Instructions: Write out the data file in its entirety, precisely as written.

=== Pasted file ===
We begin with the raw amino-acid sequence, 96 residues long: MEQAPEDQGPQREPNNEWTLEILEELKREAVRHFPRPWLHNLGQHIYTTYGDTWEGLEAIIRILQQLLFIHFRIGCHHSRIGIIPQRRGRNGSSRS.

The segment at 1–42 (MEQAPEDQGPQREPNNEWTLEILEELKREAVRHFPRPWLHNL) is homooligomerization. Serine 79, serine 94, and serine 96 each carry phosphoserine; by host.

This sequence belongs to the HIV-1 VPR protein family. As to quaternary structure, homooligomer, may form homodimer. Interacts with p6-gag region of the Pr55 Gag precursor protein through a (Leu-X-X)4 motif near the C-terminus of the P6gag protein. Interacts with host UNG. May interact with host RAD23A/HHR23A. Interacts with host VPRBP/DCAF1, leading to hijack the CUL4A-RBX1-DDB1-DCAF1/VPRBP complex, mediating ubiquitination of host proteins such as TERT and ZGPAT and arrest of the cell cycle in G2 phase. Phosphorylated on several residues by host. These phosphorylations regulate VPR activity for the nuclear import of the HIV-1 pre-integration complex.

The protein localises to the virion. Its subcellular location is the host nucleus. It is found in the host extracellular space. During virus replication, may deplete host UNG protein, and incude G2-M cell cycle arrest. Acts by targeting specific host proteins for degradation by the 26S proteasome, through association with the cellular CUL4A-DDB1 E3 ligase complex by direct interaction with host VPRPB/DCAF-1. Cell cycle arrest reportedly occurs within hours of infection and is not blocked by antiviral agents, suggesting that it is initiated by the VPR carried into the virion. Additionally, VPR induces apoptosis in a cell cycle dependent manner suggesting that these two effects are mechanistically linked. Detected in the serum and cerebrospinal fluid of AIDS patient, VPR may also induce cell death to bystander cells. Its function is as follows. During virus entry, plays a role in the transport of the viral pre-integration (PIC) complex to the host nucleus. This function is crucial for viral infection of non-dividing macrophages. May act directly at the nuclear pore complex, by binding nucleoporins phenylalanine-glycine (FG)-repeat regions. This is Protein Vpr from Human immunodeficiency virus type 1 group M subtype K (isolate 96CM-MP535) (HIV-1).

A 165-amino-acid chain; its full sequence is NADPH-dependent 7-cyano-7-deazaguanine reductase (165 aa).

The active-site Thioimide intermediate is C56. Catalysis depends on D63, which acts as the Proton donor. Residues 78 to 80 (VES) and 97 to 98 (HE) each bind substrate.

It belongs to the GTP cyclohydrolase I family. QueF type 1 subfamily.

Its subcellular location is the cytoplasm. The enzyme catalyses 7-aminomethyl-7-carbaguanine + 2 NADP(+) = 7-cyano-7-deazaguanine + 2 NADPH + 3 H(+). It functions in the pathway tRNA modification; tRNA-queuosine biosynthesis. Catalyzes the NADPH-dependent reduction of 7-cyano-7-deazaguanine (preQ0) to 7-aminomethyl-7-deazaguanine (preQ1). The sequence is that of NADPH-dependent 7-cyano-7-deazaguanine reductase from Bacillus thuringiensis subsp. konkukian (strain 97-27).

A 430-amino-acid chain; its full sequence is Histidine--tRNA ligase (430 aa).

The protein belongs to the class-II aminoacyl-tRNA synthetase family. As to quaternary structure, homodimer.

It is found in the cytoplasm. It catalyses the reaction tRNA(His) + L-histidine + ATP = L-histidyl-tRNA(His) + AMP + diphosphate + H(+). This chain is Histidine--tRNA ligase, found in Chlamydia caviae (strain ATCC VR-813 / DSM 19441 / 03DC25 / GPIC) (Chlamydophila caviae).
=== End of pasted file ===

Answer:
We begin with the raw amino-acid sequence, 96 residues long: MEQAPEDQGPQREPNNEWTLEILEELKREAVRHFPRPWLHNLGQHIYTTYGDTWEGLEAIIRILQQLLFIHFRIGCHHSRIGIIPQRRGRNGSSRS.

The segment at 1–42 (MEQAPEDQGPQREPNNEWTLEILEELKREAVRHFPRPWLHNL) is homooligomerization. Serine 79, serine 94, and serine 96 each carry phosphoserine; by host.

This sequence belongs to the HIV-1 VPR protein family. As to quaternary structure, homooligomer, may form homodimer. Interacts with p6-gag region of the Pr55 Gag precursor protein through a (Leu-X-X)4 motif near the C-terminus of the P6gag protein. Interacts with host UNG. May interact with host RAD23A/HHR23A. Interacts with host VPRBP/DCAF1, leading to hijack the CUL4A-RBX1-DDB1-DCAF1/VPRBP complex, mediating ubiquitination of host proteins such as TERT and ZGPAT and arrest of the cell cycle in G2 phase. Phosphorylated on several residues by host. These phosphorylations regulate VPR activity for the nuclear import of the HIV-1 pre-integration complex.

The protein localises to the virion. Its subcellular location is the host nucleus. It is found in the host extracellular space. During virus replication, may deplete host UNG protein, and incude G2-M cell cycle arrest. Acts by targeting specific host proteins for degradation by the 26S proteasome, through association with the cellular CUL4A-DDB1 E3 ligase complex by direct interaction with host VPRPB/DCAF-1. Cell cycle arrest reportedly occurs within hours of infection and is not blocked by antiviral agents, suggesting that it is initiated by the VPR carried into the virion. Additionally, VPR induces apoptosis in a cell cycle dependent manner suggesting that these two effects are mechanistically linked. Detected in the serum and cerebrospinal fluid of AIDS patient, VPR may also induce cell death to bystander cells. Its function is as follows. During virus entry, plays a role in the transport of the viral pre-integration (PIC) complex to the host nucleus. This function is crucial for viral infection of non-dividing macrophages. May act directly at the nuclear pore complex, by binding nucleoporins phenylalanine-glycine (FG)-repeat regions. This is Protein Vpr from Human immunodeficiency virus type 1 group M subtype K (isolate 96CM-MP535) (HIV-1).

A 165-amino-acid chain; its full sequence is NADPH-dependent 7-cyano-7-deazaguanine reductase (165 aa).

The active-site Thioimide intermediate is C56. Catalysis depends on D63, which acts as the Proton donor. Residues 78 to 80 (VES) and 97 to 98 (HE) each bind substrate.

It belongs to the GTP cyclohydrolase I family. QueF type 1 subfamily.

Its subcellular location is the cytoplasm. The enzyme catalyses 7-aminomethyl-7-carbaguanine + 2 NADP(+) = 7-cyano-7-deazaguanine + 2 NADPH + 3 H(+). It functions in the pathway tRNA modification; tRNA-queuosine biosynthesis. Catalyzes the NADPH-dependent reduction of 7-cyano-7-deazaguanine (preQ0) to 7-aminomethyl-7-deazaguanine (preQ1). The sequence is that of NADPH-dependent 7-cyano-7-deazaguanine reductase from Bacillus thuringiensis subsp. konkukian (strain 97-27).

A 430-amino-acid chain; its full sequence is Histidine--tRNA ligase (430 aa).

The protein belongs to the class-II aminoacyl-tRNA synthetase family. As to quaternary structure, homodimer.

It is found in the cytoplasm. It catalyses the reaction tRNA(His) + L-histidine + ATP = L-histidyl-tRNA(His) + AMP + diphosphate + H(+). This chain is Histidine--tRNA ligase, found in Chlamydia caviae (strain ATCC VR-813 / DSM 19441 / 03DC25 / GPIC) (Chlamydophila caviae).